The Moment of Resurrection, Expressed in Bronze


His latest bronze sculpture, a biblically correct 3D depiction of the moment of Jesus’ resurrection within the tomb, along with his other work, will awaken and deepen faith.

Artist Miles Tucker’s latest bronze sculpture is designed to inspire and fortify faith by depicting the precise moment of Jesus’ resurrection within the tomb three days after his crucifixion. The master work is biblically and historically accurate, with exquisite detailing, and is unique in depicting this specific moment, which is so important in the Christian Faith.

“There really haven’t been any notable artistic reproductions of Jesus’ moment of resurrection in his tomb. So, I studied scripture very carefully, because I wanted to ensure this depiction is as close as possible to what it might have been like if someone was there watching Jesus come back to life,” says Miles. He also conducted considerable scholarly research and conferred with priests, religious historians, and religious/bronze art experts.

Tucker comes from a long line of artists including his grandmother, mother, and older sister. His love for art started at age five, when he first began spending countless hours wandering art museums and galleries in Houston with his mother.

In the late 1970s, Tucker began his professional career as a fulltime artist and his art became recognized in newspapers, national publications, and national TV programs. He has created sculptures for the Grand Floridian Hotel in Disney World, as well as commissioned work for churches and celebrities. Before he started working with bronze in 2013, he was a renowned artist specializing in custom wood sculptures with clients such as Catholic churches, Michael Landon, and Walt Disney.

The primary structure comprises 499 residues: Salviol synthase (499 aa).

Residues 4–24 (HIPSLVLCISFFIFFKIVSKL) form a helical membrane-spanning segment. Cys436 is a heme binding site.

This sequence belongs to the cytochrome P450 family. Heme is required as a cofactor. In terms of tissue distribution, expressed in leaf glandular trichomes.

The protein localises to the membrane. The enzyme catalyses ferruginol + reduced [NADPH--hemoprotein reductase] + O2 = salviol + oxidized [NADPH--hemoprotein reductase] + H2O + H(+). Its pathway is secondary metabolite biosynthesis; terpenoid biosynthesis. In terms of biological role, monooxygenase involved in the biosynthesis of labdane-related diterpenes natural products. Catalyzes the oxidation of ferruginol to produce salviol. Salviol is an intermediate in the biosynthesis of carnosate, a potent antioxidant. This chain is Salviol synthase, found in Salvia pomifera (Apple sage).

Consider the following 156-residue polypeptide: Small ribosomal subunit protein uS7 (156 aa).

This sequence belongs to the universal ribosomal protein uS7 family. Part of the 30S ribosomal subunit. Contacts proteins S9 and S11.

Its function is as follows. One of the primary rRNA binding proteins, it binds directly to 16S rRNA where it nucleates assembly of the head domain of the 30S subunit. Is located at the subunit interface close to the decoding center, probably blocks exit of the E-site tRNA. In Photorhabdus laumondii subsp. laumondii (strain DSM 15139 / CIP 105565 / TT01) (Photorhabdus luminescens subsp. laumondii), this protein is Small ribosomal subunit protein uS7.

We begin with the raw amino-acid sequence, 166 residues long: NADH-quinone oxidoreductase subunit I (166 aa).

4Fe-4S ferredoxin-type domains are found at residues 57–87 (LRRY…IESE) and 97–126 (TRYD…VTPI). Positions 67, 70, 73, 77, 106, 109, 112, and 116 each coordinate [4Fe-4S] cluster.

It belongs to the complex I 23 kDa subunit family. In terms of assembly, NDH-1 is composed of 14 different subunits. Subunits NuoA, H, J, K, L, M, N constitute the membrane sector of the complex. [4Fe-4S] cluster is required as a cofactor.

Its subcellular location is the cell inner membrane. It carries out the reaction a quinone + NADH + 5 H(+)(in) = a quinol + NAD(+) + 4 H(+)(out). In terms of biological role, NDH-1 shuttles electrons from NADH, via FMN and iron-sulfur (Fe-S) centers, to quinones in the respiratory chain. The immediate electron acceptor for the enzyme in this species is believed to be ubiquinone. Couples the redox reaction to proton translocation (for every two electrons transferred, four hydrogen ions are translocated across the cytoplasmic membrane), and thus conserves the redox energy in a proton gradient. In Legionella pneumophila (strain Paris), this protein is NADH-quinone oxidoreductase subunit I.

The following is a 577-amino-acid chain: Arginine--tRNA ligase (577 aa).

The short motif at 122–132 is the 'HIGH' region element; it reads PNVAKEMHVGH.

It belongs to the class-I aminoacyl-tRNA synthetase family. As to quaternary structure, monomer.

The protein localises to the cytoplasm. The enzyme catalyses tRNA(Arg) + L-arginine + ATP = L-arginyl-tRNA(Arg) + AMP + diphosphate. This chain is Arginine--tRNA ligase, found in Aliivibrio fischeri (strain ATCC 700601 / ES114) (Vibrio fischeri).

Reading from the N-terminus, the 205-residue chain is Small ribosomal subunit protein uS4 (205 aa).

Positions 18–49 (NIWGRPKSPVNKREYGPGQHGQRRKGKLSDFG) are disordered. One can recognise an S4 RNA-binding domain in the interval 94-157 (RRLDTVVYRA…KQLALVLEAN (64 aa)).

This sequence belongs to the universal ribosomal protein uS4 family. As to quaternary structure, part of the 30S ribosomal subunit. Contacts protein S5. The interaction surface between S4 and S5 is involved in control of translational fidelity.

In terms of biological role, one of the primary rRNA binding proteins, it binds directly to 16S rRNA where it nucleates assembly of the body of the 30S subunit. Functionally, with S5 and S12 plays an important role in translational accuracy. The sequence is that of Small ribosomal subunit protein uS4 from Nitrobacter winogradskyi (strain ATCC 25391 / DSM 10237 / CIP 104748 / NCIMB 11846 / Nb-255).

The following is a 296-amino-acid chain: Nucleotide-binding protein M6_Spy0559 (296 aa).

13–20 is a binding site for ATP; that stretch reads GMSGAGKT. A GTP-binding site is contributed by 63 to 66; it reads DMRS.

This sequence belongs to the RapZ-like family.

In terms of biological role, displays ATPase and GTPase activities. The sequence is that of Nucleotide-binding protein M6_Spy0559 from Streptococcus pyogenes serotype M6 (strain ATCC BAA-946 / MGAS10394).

The Resurrection

Tucker’s latest bronze sculpture, titled the Resurrection, uses the ancient lost wax casting process, which captures exceptionally fine details in metals. The process has been used since 3000 B.C. to visually capture the most cherished stories of religions and cultures throughout history. Essentially, Tucker builds a mold around a sacrificial wax model, and after the mold investment is set, the wax is melted out and forms a cavity where the bronze flows in.

Even among sculptors using the lost wax casting process, Tucker’s bronze art is exceptionally detailed. To ensure the finest details transferred to the final product, the foundry where he does his work had to increase the temperatures at casting well beyond standard levels.

Tucker, who is known for incorporating extraordinary realism and detail that only reveals itself upon multiple viewings, points to a few of the notable nuances in his Resurrection sculpture.

“[In the tomb] there was a shroud that covered Jesus’ body, which the archangel Michael is helping to remove. He has the sword of righteousness at his side. He has wrist cuffs that display a flaming sword. On his shin guards, there are two cherubs that helped to guard the Tree of Life [in the Garden of Eden]. His belt buckle is very reminiscent of the Flood,” says Tucker.

On a more earthly level, the angel Gabriel holds Jesus’ shoe. Also, strips of linen are clearly visible on either side of Jesus’ burial platform.